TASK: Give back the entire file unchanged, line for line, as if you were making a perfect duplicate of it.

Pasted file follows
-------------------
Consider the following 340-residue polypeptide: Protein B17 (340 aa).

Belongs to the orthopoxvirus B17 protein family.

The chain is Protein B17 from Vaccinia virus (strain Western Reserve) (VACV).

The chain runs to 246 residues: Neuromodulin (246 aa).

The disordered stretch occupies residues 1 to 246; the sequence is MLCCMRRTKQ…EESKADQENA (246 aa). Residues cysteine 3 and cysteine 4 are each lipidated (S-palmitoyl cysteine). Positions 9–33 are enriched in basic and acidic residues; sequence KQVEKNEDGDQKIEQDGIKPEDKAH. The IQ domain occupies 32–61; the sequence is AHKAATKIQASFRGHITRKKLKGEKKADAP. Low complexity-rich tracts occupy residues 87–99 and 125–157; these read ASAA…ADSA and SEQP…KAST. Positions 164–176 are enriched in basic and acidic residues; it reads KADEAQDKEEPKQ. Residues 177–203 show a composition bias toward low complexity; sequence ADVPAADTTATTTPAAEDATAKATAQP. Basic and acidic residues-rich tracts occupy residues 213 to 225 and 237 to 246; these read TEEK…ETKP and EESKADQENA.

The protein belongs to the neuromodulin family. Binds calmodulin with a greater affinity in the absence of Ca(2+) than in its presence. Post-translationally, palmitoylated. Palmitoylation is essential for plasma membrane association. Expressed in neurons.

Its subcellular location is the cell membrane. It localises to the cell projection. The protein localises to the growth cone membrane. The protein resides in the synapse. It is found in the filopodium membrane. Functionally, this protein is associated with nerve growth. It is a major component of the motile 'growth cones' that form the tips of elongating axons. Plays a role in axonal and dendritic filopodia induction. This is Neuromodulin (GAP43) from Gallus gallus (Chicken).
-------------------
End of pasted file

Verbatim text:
Consider the following 340-residue polypeptide: Protein B17 (340 aa).

Belongs to the orthopoxvirus B17 protein family.

The chain is Protein B17 from Vaccinia virus (strain Western Reserve) (VACV).

The chain runs to 246 residues: Neuromodulin (246 aa).

The disordered stretch occupies residues 1 to 246; the sequence is MLCCMRRTKQ…EESKADQENA (246 aa). Residues cysteine 3 and cysteine 4 are each lipidated (S-palmitoyl cysteine). Positions 9–33 are enriched in basic and acidic residues; sequence KQVEKNEDGDQKIEQDGIKPEDKAH. The IQ domain occupies 32–61; the sequence is AHKAATKIQASFRGHITRKKLKGEKKADAP. Low complexity-rich tracts occupy residues 87–99 and 125–157; these read ASAA…ADSA and SEQP…KAST. Positions 164–176 are enriched in basic and acidic residues; it reads KADEAQDKEEPKQ. Residues 177–203 show a composition bias toward low complexity; sequence ADVPAADTTATTTPAAEDATAKATAQP. Basic and acidic residues-rich tracts occupy residues 213 to 225 and 237 to 246; these read TEEK…ETKP and EESKADQENA.

The protein belongs to the neuromodulin family. Binds calmodulin with a greater affinity in the absence of Ca(2+) than in its presence. Post-translationally, palmitoylated. Palmitoylation is essential for plasma membrane association. Expressed in neurons.

Its subcellular location is the cell membrane. It localises to the cell projection. The protein localises to the growth cone membrane. The protein resides in the synapse. It is found in the filopodium membrane. Functionally, this protein is associated with nerve growth. It is a major component of the motile 'growth cones' that form the tips of elongating axons. Plays a role in axonal and dendritic filopodia induction. This is Neuromodulin (GAP43) from Gallus gallus (Chicken).